The most visited urban park in the United States has a rich history, with its development dating back to the mid-1800s. While the park has seen its ups and downs, one of its most unfortunate moments was during the early 1930s, when a Hooverville shantytown sprung up (which in later years became a historic symbol of the struggles of the Great Depression). Then-Mayor Fiorello La Guardia tasked then-Parks Commissioner Robert Moses with cleaning up the park, and not only did Moses accomplish this task, but he fundamentally altered its landscape with new amenities. Moses built 20 playgrounds, the Wollman skating rink and athletic fields and renovated the Central Park Zoo during his time as commissioner. He also raised funds for the construction of a carousel and numerous sculptures.
Tompkins Square Park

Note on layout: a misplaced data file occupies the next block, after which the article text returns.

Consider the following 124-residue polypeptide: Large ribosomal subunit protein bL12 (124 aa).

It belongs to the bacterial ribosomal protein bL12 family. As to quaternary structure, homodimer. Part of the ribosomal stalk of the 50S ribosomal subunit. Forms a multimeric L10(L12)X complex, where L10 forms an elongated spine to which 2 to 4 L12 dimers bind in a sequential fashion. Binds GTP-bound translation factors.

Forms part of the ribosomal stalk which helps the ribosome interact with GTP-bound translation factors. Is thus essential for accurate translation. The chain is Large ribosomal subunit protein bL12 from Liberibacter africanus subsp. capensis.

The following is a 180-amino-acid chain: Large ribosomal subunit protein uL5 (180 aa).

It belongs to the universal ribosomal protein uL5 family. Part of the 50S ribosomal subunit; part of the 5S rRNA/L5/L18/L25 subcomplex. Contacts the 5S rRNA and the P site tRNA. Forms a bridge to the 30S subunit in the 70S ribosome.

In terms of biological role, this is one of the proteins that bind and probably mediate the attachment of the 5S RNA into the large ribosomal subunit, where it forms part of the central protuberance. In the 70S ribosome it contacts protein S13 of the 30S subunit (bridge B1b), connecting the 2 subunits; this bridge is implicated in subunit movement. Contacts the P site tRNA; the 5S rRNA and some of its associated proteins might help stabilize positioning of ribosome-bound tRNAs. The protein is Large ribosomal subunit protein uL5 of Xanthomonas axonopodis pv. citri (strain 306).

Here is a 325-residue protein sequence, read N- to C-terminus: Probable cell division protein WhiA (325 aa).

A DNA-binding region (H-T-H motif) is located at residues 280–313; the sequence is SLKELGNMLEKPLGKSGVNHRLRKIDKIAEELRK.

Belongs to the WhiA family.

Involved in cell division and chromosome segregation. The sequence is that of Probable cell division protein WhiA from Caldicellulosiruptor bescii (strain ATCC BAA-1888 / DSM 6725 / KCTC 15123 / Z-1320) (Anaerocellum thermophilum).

This Alphabet City mainstay is known mainly for its history of civil disobedience and as a home for rowdy youths and the homeless. The park was the site of two of the largest riots in the city’s history: the Tompkins Square Riot of 1874, which pit laborers against police in the aftermath of the economic depression known as the Great Panic of 1873, and the Tompkins Square Park Riot of 1988, fought between police enforcing a new nightly park curfew of 1 a.m. and young protesters who saw the curfew as a symbol of gentrification. Decreased crime levels, evictions of the homeless and gentrification in the East Village, as well as the closure and restoration of the park in 1991 and 1992, transformed it into what it is today – as much an attraction for families and tourists as it is for young people and waywards.